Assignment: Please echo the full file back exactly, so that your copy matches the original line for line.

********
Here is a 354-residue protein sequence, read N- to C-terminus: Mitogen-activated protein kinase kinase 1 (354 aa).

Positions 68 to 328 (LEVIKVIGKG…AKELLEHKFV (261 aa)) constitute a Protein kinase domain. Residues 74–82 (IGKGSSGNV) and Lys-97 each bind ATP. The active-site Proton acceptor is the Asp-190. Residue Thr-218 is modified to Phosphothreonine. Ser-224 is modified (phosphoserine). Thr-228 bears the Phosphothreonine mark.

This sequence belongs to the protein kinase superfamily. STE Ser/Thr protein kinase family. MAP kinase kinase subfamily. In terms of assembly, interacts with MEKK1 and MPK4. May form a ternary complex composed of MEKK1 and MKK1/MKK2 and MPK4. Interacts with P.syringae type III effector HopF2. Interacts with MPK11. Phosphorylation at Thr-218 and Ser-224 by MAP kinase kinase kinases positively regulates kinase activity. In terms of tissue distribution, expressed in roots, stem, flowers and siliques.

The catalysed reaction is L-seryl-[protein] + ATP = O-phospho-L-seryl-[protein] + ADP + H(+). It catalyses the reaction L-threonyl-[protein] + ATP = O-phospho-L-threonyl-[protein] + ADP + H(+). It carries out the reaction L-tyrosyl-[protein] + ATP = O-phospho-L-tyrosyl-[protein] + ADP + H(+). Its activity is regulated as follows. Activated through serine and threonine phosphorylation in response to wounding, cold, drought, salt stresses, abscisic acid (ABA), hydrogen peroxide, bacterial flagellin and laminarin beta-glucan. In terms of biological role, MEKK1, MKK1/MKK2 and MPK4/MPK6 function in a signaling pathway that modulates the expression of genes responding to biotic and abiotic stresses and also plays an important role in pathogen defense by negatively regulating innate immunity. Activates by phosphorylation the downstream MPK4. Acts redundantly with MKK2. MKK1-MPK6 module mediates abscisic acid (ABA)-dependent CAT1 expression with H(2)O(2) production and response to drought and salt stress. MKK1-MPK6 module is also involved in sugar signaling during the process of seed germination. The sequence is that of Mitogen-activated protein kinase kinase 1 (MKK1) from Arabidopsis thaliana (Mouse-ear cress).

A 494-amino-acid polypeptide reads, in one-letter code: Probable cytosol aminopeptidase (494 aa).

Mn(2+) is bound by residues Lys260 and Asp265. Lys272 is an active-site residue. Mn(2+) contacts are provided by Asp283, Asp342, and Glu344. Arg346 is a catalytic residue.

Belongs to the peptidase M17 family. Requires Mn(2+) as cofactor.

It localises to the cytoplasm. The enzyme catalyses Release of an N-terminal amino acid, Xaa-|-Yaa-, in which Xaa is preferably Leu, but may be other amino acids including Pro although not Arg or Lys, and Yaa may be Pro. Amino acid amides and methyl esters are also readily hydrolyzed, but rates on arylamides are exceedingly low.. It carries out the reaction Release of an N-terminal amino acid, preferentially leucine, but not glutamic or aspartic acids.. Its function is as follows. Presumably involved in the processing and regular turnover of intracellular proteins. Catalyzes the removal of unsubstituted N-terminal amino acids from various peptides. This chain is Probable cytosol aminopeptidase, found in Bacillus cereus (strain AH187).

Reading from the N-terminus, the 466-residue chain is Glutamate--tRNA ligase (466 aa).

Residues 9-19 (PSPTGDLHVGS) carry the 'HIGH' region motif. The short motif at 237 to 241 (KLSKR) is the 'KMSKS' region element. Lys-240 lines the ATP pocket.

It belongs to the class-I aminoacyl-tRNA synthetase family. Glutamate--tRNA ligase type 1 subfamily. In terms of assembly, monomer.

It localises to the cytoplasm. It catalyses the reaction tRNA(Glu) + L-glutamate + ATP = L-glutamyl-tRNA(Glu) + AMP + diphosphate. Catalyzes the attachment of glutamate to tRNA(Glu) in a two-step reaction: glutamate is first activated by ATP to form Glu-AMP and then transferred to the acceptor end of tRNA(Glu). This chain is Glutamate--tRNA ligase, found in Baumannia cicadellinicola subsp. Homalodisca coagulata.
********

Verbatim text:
Here is a 354-residue protein sequence, read N- to C-terminus: Mitogen-activated protein kinase kinase 1 (354 aa).

Positions 68 to 328 (LEVIKVIGKG…AKELLEHKFV (261 aa)) constitute a Protein kinase domain. Residues 74–82 (IGKGSSGNV) and Lys-97 each bind ATP. The active-site Proton acceptor is the Asp-190. Residue Thr-218 is modified to Phosphothreonine. Ser-224 is modified (phosphoserine). Thr-228 bears the Phosphothreonine mark.

This sequence belongs to the protein kinase superfamily. STE Ser/Thr protein kinase family. MAP kinase kinase subfamily. In terms of assembly, interacts with MEKK1 and MPK4. May form a ternary complex composed of MEKK1 and MKK1/MKK2 and MPK4. Interacts with P.syringae type III effector HopF2. Interacts with MPK11. Phosphorylation at Thr-218 and Ser-224 by MAP kinase kinase kinases positively regulates kinase activity. In terms of tissue distribution, expressed in roots, stem, flowers and siliques.

The catalysed reaction is L-seryl-[protein] + ATP = O-phospho-L-seryl-[protein] + ADP + H(+). It catalyses the reaction L-threonyl-[protein] + ATP = O-phospho-L-threonyl-[protein] + ADP + H(+). It carries out the reaction L-tyrosyl-[protein] + ATP = O-phospho-L-tyrosyl-[protein] + ADP + H(+). Its activity is regulated as follows. Activated through serine and threonine phosphorylation in response to wounding, cold, drought, salt stresses, abscisic acid (ABA), hydrogen peroxide, bacterial flagellin and laminarin beta-glucan. In terms of biological role, MEKK1, MKK1/MKK2 and MPK4/MPK6 function in a signaling pathway that modulates the expression of genes responding to biotic and abiotic stresses and also plays an important role in pathogen defense by negatively regulating innate immunity. Activates by phosphorylation the downstream MPK4. Acts redundantly with MKK2. MKK1-MPK6 module mediates abscisic acid (ABA)-dependent CAT1 expression with H(2)O(2) production and response to drought and salt stress. MKK1-MPK6 module is also involved in sugar signaling during the process of seed germination. The sequence is that of Mitogen-activated protein kinase kinase 1 (MKK1) from Arabidopsis thaliana (Mouse-ear cress).

A 494-amino-acid polypeptide reads, in one-letter code: Probable cytosol aminopeptidase (494 aa).

Mn(2+) is bound by residues Lys260 and Asp265. Lys272 is an active-site residue. Mn(2+) contacts are provided by Asp283, Asp342, and Glu344. Arg346 is a catalytic residue.

Belongs to the peptidase M17 family. Requires Mn(2+) as cofactor.

It localises to the cytoplasm. The enzyme catalyses Release of an N-terminal amino acid, Xaa-|-Yaa-, in which Xaa is preferably Leu, but may be other amino acids including Pro although not Arg or Lys, and Yaa may be Pro. Amino acid amides and methyl esters are also readily hydrolyzed, but rates on arylamides are exceedingly low.. It carries out the reaction Release of an N-terminal amino acid, preferentially leucine, but not glutamic or aspartic acids.. Its function is as follows. Presumably involved in the processing and regular turnover of intracellular proteins. Catalyzes the removal of unsubstituted N-terminal amino acids from various peptides. This chain is Probable cytosol aminopeptidase, found in Bacillus cereus (strain AH187).

Reading from the N-terminus, the 466-residue chain is Glutamate--tRNA ligase (466 aa).

Residues 9-19 (PSPTGDLHVGS) carry the 'HIGH' region motif. The short motif at 237 to 241 (KLSKR) is the 'KMSKS' region element. Lys-240 lines the ATP pocket.

It belongs to the class-I aminoacyl-tRNA synthetase family. Glutamate--tRNA ligase type 1 subfamily. In terms of assembly, monomer.

It localises to the cytoplasm. It catalyses the reaction tRNA(Glu) + L-glutamate + ATP = L-glutamyl-tRNA(Glu) + AMP + diphosphate. Catalyzes the attachment of glutamate to tRNA(Glu) in a two-step reaction: glutamate is first activated by ATP to form Glu-AMP and then transferred to the acceptor end of tRNA(Glu). This chain is Glutamate--tRNA ligase, found in Baumannia cicadellinicola subsp. Homalodisca coagulata.